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SocioSite

SocioSite

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The Encyclopedia of Psychology Submit to Add Your Site If you have a resource you feel should be listed, please use this form to have it approved. We individually review each submission, so be sure to fill in every field to expedite the process. Should your resource pass muster, we will notify you of our plans to post it. Managing Submissions To make changes to a listed resource, please email us at contact@psychology.org with URL of the resource, the issue, the fix and your name. Robert Wonser's Sociology Page Welcome to the homepage of Robert Wonser, adjunct professor of Sociology at College of the Canyons, Moorpark College and Pierce College. This site contains all of the resources for my sociology courses at all three schools. "Sociology's misfortune is that it discovers the arbitrary and the contingent where we like to see necessity, or nature ... and that it discovers necessity, social constraints, where we would like to see choice and free will." - Pierre Bourdieu

"Theory" in sociology What is a sociological theory? And how does it relate to the challenge of providing explanations of social facts? In the natural sciences the answer to this question is fairly clear. A theory is a hypothesis about one or more entities or processes and a specification of their operations and interactions. Science overturns view of humans as naturally ‘nasty’ By Agence France-PresseMonday, February 20, 2012 20:50 EDT VANCOUVER, Canada — Biological research increasingly debunks the view of humanity as competitive, aggressive and brutish, a leading specialist in primate behavior told a major science conference. “Humans have a lot of pro-social tendencies,” Frans de Waal, a biologist at Emory University in Atlanta, told the annual meeting of the American Association for the Advancement of Science. New research on higher animals from primates and elephants to mice shows there is a biological basis for behavior such as cooperation, said de Waal, author of “The Age of Empathy: Nature’s Lessons for a Kinder Society.” Until just 12 years ago, the common view among scientists was that humans were “nasty” at the core but had developed a veneer of morality — albeit a thin one, de Waal told scientists and journalists from some 50 countries.

Anthropological Index Online The Anthropological Index Online (AIO) is published by the Royal Anthropological Institute (RAI) in cooperation with Anthropology Library and Research Centre at the British Museum. It is an index to articles in journals taken by the Library and to films held at the Royal Anthropological Institute. The Library, which incorporates the former RAI library, holds some 4,000 periodical titles (1,500 current) covering all branches and areas of anthropology. The Collection of Computer Science Bibliographies About the Collection This is a collection of bibliographies of scientific literature in computer science from various sources, covering most aspects of computer science. The bibliographies are updated weekly from their original locations such that you'll always find the most recent versions here. The collection currently contains more than 3 millions of references (mostly to journal articles, conference papers and technical reports), clustered in about 1500 bibliographies, and consists of more than 2.3 GBytes (530MB gzipped) of BibTeX entries. More than 600 000 references contain crossreferences to citing or cited publications. More than 1 million of references contain URLs to an online version of the paper.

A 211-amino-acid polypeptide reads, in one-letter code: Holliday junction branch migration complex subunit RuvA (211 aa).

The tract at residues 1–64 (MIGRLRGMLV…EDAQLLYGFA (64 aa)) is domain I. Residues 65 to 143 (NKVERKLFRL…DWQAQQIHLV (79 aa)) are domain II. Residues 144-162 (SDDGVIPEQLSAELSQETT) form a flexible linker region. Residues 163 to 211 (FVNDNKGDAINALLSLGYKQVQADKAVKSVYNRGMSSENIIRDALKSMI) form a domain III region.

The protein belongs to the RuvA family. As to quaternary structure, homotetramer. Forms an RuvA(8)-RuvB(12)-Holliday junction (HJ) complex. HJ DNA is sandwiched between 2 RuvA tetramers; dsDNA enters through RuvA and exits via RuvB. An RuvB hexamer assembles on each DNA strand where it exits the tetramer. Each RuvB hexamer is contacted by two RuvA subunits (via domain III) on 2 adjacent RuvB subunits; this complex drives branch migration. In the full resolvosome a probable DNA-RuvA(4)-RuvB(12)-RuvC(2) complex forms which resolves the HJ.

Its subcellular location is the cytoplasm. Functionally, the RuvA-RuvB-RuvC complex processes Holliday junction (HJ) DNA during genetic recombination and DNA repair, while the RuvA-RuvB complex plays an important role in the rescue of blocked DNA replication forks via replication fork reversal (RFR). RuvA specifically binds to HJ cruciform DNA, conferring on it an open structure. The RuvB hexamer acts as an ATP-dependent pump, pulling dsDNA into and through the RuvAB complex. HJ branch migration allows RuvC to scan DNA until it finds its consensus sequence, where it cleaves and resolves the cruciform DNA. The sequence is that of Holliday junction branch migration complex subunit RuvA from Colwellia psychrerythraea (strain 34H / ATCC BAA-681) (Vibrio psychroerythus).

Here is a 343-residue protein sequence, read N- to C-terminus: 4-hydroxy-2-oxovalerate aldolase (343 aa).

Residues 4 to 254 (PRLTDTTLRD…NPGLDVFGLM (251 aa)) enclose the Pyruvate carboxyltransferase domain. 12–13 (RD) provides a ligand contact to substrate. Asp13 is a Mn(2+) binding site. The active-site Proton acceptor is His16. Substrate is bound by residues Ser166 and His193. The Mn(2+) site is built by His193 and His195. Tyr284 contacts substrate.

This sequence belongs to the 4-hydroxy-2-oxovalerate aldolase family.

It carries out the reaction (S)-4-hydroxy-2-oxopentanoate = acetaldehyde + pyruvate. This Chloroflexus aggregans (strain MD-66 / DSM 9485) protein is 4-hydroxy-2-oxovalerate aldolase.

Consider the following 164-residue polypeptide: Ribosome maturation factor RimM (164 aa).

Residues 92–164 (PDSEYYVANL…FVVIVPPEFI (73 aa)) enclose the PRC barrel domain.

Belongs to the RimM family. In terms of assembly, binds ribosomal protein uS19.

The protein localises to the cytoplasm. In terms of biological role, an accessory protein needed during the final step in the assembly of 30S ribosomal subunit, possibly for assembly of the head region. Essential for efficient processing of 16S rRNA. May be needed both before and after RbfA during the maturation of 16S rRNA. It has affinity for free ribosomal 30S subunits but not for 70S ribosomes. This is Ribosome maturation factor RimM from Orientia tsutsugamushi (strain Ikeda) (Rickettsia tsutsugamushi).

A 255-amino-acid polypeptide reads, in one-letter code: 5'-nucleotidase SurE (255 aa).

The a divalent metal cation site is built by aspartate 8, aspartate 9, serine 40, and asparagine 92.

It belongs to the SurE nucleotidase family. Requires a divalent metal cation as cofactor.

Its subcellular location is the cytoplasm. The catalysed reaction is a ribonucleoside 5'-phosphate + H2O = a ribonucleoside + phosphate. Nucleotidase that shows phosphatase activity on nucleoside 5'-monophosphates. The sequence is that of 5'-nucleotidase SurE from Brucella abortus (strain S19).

Who Rules America? Power, Politics, & Social Change by G. William Domhoff Welcome to WhoRulesAmerica.net, a site about how power is distributed and wielded in the United States. It both builds upon and greatly supplements the book Who Rules America?, now in its 7th edition. Why Are People Dying to Bring You Dinner? The Shocking Facts About Our Food System March 30, 2012 | Like this article? Join our email list: Stay up to date with the latest headlines via email. Cesar Chavez, the champion of farmworkers' rights who gets his annual day of state recognition this Saturday, must be rolling in his grave.

Trifunctional hypothesis This part of a 12th-century Swedish tapestry has been interpreted to show, from left to right, the one-eyed Odin, the hammer-wielding Thor and Freyr holding up wheat. Terje Leiren believes this grouping corresponds closely to the trifunctional division. The trifunctional hypothesis of prehistoric Proto-Indo-European society postulates a tripartite ideology ("idéologie tripartite") reflected in the existence of three classes or castes—priests, warriors, and commoners (farmers or tradesmen)—corresponding to the three functions of the sacral, the martial and the economic, respectively. This thesis is especially associated with the French mythographer Georges Dumézil[1] who proposed it in 1929 in the book Flamen-Brahman,[2] and later in Mitra-Varuna.[3] Three-way division[edit] According to Dumézil, Proto-Indo-European society comprised three main groups corresponding to three distinct functions:

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